Thank you for listening to The Champion Forum Podcast with Jeff Hancher! Have you ever had a bad boss? If you have not, the odds are that you will have one at some point, and the way that you respond can make or break your career. In this week's episode, I'll give you my best strategies for working with a boss you do not get along with and show you how to protect your integrity through the process.
Know their preferences: Adapt to them
Observe your boss's behavioral style, preferences, and pet peeves. Are they fast-paced and quick to make decisions? Are they slow to think about things, needing time to process information? How do they like to communicate? (ie. E-mail, in-person drop-ins, or lengthy texts). The more you can match your style to your boss's style when speaking with them, the more they will hear what you're saying.
Q: Why do you think you need to adapt to your boss's preference instead of the other way around? Have you ever worked with a boss who communicated best in one specific way? What challenges did that create? How did you overcome them?
Identify your bosses' prime motivations.
When you know what drives your boss, you can speak to what his ears will hear and use language in ways that line up with his core values and priorities.
Q: What is your primary goal as a team or organization? What role do you play in accomplishing that goal? Is that different from your boss's goal? Why or why not?
Support their success
While supporting a bad boss in becoming more successful may sound counterintuitive, you will gain nothing by making them look bad. You can never lose by helping others do better in the long run. We should always be asking ourselves how we can help our boss win regardless of our relationship with them. Supporting your boss is good for the company and your integrity and image.
When all else fails, you need to speak up before you decide to part ways and allow your boss the opportunity to respond. Don't assume they can't take feedback or don't care how miserable you are. An honest, respectful conversation can open the door to new levels of trust. If you decide to leave, you will know that you have tried everything.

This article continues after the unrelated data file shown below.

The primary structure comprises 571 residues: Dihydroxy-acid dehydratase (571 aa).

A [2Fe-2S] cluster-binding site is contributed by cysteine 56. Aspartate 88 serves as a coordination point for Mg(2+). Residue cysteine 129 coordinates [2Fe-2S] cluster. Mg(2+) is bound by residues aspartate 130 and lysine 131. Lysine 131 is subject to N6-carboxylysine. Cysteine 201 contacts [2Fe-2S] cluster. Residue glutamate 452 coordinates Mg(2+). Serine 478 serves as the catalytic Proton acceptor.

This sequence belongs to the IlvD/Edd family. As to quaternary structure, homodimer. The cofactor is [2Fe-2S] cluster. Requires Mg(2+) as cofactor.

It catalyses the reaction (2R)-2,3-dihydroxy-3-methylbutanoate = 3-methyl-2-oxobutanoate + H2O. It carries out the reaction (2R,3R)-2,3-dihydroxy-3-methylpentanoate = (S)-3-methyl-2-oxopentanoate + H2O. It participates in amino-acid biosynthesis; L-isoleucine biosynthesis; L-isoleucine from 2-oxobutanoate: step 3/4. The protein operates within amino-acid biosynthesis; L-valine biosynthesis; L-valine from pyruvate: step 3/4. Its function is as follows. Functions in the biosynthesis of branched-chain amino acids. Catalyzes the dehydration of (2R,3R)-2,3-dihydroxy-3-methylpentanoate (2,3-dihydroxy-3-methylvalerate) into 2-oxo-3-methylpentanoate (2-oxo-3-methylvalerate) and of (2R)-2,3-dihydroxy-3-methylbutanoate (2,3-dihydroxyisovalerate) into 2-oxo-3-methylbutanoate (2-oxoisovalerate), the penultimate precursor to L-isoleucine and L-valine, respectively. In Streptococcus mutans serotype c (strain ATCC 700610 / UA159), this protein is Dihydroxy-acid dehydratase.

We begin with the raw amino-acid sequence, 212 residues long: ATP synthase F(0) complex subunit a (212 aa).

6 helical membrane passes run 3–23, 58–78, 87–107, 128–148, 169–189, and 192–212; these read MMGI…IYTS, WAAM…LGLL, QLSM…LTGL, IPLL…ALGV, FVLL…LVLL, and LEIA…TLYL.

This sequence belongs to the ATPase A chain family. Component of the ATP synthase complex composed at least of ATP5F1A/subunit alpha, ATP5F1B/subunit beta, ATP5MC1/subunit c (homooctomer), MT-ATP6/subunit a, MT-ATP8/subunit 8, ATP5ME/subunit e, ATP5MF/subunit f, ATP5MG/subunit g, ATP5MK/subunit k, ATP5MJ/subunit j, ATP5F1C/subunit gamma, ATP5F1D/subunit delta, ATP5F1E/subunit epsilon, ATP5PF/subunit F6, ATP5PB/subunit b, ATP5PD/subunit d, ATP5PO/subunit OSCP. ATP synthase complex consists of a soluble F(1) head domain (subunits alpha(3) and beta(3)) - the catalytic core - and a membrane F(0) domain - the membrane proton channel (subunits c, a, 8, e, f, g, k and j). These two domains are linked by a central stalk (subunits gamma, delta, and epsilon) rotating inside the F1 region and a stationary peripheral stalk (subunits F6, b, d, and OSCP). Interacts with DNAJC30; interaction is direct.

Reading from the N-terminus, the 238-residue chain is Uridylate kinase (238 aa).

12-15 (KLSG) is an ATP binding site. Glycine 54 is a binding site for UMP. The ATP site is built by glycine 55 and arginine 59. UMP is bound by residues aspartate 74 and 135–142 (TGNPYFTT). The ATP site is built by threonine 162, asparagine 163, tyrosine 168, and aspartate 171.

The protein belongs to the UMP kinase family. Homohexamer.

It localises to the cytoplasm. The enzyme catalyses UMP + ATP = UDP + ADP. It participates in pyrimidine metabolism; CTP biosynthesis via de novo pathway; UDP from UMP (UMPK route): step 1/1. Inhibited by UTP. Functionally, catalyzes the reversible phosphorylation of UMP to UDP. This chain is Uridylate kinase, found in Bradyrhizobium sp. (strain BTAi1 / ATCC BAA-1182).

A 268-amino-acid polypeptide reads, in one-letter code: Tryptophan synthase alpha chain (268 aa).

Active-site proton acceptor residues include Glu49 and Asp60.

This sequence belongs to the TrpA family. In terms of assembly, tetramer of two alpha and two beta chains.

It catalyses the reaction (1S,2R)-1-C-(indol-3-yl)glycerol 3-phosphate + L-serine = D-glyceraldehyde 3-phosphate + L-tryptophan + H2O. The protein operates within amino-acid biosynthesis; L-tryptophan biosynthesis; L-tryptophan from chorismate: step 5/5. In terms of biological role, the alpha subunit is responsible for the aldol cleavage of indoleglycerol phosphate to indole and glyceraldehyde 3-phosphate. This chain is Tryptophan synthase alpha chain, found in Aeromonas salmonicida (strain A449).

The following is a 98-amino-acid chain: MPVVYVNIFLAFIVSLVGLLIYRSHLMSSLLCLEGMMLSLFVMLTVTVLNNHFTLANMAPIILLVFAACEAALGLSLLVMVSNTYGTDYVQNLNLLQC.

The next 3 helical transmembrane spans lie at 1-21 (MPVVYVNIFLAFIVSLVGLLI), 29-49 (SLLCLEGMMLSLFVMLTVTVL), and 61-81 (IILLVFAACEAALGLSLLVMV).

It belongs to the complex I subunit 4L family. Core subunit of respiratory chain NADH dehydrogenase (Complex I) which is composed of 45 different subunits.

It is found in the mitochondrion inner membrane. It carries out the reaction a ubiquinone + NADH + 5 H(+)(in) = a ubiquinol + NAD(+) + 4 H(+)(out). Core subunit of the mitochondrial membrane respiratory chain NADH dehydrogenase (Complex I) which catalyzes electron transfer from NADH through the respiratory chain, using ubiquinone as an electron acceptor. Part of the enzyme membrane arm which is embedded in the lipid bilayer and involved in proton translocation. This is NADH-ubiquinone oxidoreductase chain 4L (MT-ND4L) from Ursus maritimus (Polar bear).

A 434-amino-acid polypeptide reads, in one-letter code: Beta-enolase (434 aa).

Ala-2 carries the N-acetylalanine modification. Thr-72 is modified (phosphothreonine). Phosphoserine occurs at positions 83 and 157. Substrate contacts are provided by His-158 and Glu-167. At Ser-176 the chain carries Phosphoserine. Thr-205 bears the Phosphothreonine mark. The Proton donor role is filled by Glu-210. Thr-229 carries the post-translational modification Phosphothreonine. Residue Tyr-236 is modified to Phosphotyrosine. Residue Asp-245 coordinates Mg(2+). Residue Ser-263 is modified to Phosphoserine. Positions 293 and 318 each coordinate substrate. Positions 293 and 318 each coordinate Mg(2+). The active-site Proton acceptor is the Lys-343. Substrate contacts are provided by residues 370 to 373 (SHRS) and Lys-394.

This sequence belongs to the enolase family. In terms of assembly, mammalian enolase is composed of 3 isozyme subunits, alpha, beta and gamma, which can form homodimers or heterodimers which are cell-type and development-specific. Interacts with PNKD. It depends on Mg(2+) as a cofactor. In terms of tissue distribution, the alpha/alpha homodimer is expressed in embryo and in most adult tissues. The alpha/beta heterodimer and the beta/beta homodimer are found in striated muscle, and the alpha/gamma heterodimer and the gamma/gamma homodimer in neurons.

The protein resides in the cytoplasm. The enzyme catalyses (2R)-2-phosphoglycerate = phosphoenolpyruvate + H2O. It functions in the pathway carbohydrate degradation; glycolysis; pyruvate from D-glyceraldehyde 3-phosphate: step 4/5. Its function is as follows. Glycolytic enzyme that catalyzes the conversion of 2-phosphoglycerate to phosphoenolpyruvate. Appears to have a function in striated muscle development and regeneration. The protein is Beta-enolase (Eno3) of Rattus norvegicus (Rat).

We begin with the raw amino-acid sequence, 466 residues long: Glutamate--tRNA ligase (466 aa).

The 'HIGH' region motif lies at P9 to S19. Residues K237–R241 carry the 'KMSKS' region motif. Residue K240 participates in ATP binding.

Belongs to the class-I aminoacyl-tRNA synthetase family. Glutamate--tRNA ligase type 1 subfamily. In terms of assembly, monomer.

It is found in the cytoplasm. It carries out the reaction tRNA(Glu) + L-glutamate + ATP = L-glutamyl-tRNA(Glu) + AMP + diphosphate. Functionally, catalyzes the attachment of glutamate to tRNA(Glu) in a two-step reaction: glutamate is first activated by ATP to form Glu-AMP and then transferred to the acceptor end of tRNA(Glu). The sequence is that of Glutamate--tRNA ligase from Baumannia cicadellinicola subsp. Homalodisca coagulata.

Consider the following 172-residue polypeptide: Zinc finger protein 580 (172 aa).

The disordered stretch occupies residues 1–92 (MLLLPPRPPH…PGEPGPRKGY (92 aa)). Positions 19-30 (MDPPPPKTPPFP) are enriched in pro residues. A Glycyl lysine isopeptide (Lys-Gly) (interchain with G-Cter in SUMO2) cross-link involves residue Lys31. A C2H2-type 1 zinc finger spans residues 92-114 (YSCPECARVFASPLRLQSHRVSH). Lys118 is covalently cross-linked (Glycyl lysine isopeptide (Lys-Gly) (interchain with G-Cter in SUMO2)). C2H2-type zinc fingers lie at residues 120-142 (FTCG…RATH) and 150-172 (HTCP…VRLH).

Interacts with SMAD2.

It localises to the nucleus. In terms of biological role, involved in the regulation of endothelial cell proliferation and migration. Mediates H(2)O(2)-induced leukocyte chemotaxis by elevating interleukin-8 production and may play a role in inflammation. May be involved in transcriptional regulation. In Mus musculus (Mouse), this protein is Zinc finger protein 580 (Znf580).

Take the high road
Your boss's bad behavior is not an excuse for your own. Keep your mind focused on performing your best. If you have to complain, don't do it at work. Keeping a positive attitude and operating with integrity will ultimately say more about you than it does about your boss. Never compromise your character!
Q: What are some ways to identify a person of character in the workplace? Describe a time when you had to take the high road. How did it feel? What were the results?
1. Get comfortable having challenging conversations with people in leadership above you. Even if you don't have a bad boss, this skill will help you increase trust and collaboration in your relationship. The next time you want to challenge something your boss is doing, try using these steps.
Choose the right time and place.
Ask good questions to gain understanding.
Be positive and direct about what you are thinking.
Focus on the results and how they will benefit the company
Respect the final decision.
Going through these steps will help you stay respectful while being clear about the potential problems you see. Start using this strategy with your spouse, partner, or co-worker to get comfortable with the process. Try to find an opportunity to practice this kind of conversation by the end of the week.
2. Spend some time understanding the motivation of your leader. Answer the questions below. Then, consider your motivations. Where is there common ground? How can your values support your boss's values?
What keeps him up at night?
What does he care about?
What would he love more of, and what would he love less of on a daily basis?
What concerns him?
How much importance does he place on impressing others?
How does he measure success, and what does he think about failure?